In my last post for Learning 2 Walk we talked about teaching the proper pencil grasp for handwriting with preschoolers. However many times your older preschooler may have already started using a grip that isn’t exactly proper or efficient. So today I am sharing some fine motor activity ideas that will help to correct or at least encourage your child to use a good pencil grip.
5 Fine Motor Activities to Help Encourage Your Child’s Pencil Grip
1. Focus on Pincer Grasp activities
What is the pincer grasp? It is basically using your thumb and index fingers to grab or pinch an object. In my pencil grasp development post over on GRB you can see some pictures of what this grasp looks like.
A few ideas for this could be:
- Using a pipe cleaner to thread cheerios, hard candies, beads or other smaller round objects that need to be pinched.
2. Practicing “Go” and “stop” fingers
“Go fingers” are the thumb, index and possibly middle finger (depending on if your child is using a tripod or quadruped grasp) which are placed on the pencil. The “stop fingers” are the last two fingers that are placed inside the palm. Practice using “Go” and “stop” fingers on a pencil, fine motor tweezers, crayons, bubble tongs, or any other type of fine motor tool.
3. Playing with play dough or clay
Molding, manipulating, squeezing, or pinching clay with fingers, fine motor tweezers or tongs is another great way to strengthen the finger muscles needed for a good pencil grasp.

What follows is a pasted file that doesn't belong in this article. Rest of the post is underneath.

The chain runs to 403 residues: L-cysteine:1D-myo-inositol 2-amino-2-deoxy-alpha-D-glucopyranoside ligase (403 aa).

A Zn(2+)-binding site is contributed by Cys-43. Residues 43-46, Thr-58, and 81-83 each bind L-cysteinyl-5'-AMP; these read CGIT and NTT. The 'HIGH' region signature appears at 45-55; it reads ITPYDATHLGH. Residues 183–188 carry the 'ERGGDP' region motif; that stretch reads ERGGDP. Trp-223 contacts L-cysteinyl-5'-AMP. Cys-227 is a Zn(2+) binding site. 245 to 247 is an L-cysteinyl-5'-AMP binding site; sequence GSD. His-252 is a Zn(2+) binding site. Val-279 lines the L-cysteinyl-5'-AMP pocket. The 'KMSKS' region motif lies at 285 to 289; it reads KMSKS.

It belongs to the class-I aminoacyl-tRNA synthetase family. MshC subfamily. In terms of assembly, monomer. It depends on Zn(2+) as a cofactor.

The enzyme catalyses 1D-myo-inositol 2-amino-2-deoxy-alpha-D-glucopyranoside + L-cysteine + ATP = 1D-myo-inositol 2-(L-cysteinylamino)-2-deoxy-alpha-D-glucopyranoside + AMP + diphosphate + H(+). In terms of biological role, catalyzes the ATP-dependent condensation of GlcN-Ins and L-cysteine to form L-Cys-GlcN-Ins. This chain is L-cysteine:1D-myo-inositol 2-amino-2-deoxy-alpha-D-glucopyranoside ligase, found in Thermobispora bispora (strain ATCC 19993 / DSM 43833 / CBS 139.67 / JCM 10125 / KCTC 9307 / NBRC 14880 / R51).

4. Don’t forget visual motor skills
Part of handwriting is not only the fine motor aspect but the visual motor aspect as well. Mazes, puzzles, lacing cards, pre-writing line practice sheets, playing with blocks, etc, all include using this skill. And you don’t have to use just a pencil to complete these tasks. Have your child paint through a maze or practice sheets.
5. Finger warm up activities
Get the fingers ready for writing with some simple finger warm up activities. Twirling the pencil like a baton, moving their fingers up and down the pencil with one hand, pushing fingers together with both hands like finger push-ups will help wake up the small muscles of the hand and help prepare them for handwriting.
**Please note: These activities and advice are for educational purposes only. If you feel your child has delays in fine motor skills or handwriting, please seek the advice of a local, licensed Occupational Therapist who can assess your child and make specific recommendations based on their professional evaluation. These tips do not replace therapy services for your child. All activities are meant to be completed with adult supervision.
Heather Greutman is a homeschool graduate turned homeschool mom blogger. She worked as an Occupational Therapy Assistant in the public school system before becoming a stay a home mom to her daughter and son. She enjoys sharing her tot-school, preschool ideas, as well as Occupational Therapy tips on her blog, GoldenReflectionsBlog.com where she writes about Christian Montessori inspired homeschool with an Occupational Therapy twist. You can also find her on Facebook, Pinterest, Twitter, and Google+.